Judge overturns inquest verdict on death of Nóra Quoirin

High court judge in Malaysia declares an open verdict after legal challenge by parents

 

A court in Malaysia has overturned the decision made by the coroner in the inquest into the death of Franco-Irish teenager Nóra Quoirin and declared an open verdict.

The verdict follows an application by her parents Meabh and Sebastien Quoirin for a revision of the coroner’s original decision.

Nóra (15) disappeared from a holiday chalet in the Malaysian jungle on the night of August 3rd, 2019. Her body was found next to a stream about two kilometres from the Dusun resort in the state of Negeri Sembilan 10 days later. Her parents remain convinced that she was abducted and say she would never have wandered out of the chalet by herself.

Judge Azizul Azmi Adnan, sitting in Seremban, Negeri Sembilan, said it was "not probable" that Nóra left the chalet by herself, navigated challenging terrain, and evaded detection for six days during an extensive search and rescue operation.

During the High Court hearing, which was streamed online, the judge said he had every confidence the coroner sought to take care in undertaking her inquiry, but she was in error to record a verdict of misadventure.

He said the balance and coordination issues Nóra faced, together with the fact that she tired easily, established in his view that it would have been unlikely her death was the result of misadventure.

“I am of the view that the verdict of misadventure ought to be vacated in the interests of justice and substituted with an open verdict as there was no credible evidence to support any other verdict,” he said.

Speaking after the ruling, Ms Quoirin said she and her husband could not have hoped for a better outcome. “We are really happy that, finally, someone in a position of real authority in Malaysia has been able to convey publicly for all to hear who Nóra truly was,” she said. “We feel that we’ve received a semblance of justice today, and we’re very proud to have got this far.”

Ms Quoirin said she and her husband need time to consider what further options they might have and whether there might be any further police investigation, given the new verdict.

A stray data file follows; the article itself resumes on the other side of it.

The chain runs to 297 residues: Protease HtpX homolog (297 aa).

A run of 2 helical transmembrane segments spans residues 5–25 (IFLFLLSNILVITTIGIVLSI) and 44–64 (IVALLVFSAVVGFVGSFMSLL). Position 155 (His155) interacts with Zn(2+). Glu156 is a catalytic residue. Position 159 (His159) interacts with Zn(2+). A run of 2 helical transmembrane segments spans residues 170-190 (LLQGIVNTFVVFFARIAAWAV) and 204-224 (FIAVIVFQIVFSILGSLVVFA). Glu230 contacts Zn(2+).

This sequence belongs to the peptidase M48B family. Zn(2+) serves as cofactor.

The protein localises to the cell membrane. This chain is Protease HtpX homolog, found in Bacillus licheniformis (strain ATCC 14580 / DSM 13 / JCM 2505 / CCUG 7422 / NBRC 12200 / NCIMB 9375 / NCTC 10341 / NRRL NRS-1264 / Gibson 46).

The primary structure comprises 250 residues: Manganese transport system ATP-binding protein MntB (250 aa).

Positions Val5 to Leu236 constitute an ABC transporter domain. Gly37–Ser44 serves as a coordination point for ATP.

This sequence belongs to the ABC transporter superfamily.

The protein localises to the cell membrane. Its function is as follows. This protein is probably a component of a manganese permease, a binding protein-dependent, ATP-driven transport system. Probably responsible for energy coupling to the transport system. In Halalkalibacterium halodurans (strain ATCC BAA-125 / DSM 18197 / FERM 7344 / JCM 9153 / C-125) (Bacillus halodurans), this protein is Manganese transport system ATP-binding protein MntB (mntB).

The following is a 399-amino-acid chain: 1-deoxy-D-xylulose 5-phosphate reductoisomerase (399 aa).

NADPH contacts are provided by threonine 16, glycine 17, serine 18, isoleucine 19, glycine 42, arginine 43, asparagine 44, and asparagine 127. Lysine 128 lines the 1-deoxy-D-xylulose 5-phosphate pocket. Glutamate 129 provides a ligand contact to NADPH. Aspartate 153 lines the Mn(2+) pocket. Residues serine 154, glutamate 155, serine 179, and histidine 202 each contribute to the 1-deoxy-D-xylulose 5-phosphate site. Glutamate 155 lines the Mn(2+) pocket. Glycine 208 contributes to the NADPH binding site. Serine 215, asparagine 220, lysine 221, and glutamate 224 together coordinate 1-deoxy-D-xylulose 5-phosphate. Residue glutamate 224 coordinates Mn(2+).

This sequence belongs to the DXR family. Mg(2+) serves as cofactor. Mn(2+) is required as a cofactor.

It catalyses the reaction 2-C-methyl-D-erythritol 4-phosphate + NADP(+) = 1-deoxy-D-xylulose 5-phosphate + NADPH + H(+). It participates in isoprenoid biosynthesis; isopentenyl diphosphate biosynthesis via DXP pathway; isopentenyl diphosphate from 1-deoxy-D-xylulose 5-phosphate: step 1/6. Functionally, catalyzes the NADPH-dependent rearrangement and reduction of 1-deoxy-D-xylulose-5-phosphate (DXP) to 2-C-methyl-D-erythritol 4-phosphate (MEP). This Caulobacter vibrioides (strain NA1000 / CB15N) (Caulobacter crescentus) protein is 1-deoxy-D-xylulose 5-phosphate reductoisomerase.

“There are some troubling facts that emerged from the inquest and we are still left with more questions than answers, but I think Malaysia will assume that the case is now closed,” Ms Quoirin said. “We now need to think about how we proceed as a family.”

The coroner, Maimoonah Aid, ruled on January 4th that no third party was involved in Nóra’s death. She said it was “more probable than not” that the girl died by misadventure.

Judge Adnan said Nóra would either have to have clambered over broken fencing or squeezed between gaps in a gate. This would not have been impossible, he said, but it would have been very difficult for someone with Nóra’s physical difficulties.

It was also likely to have been dark, the judge said, which would have made the track doubly challenging.

Once out of the resort, Nóra would then have to have crossed rocky stream beds and go up and down steep slopes. The judge said it would have been extremely unlikely for Nóra to have been able to navigate such terrain barefoot.

He also said Nóra was a shy and retiring child who was uncurious and unadventurous and who was strongly attached emotionally to her parents. “She was also uncomfortable with the unfamiliar. She was not a rambunctious urchin who has to be constantly held in check from exploring every nook and cranny of her environment,” he said.

After a postmortem, Malaysian police said there was no evidence of foul play. They said the cause of death was upper gastrointestinal bleeding due to a duodenal ulcer complicated with perforation and the bleeding was most likely caused by prolonged hunger and stress. Nóra is believed to have died three days before her body was found.

The Quoirins say evidence supports the theory that their daughter’s unclothed body was placed at the spot where a group of hikers who had volunteered to join the search found it.

Nóra had learning and physical disabilities and attended a school for children with special needs. She was born with holoprosencephaly, a rare congenital condition in which there is incomplete separation of the right and left hemispheres or the brain is smaller than normal.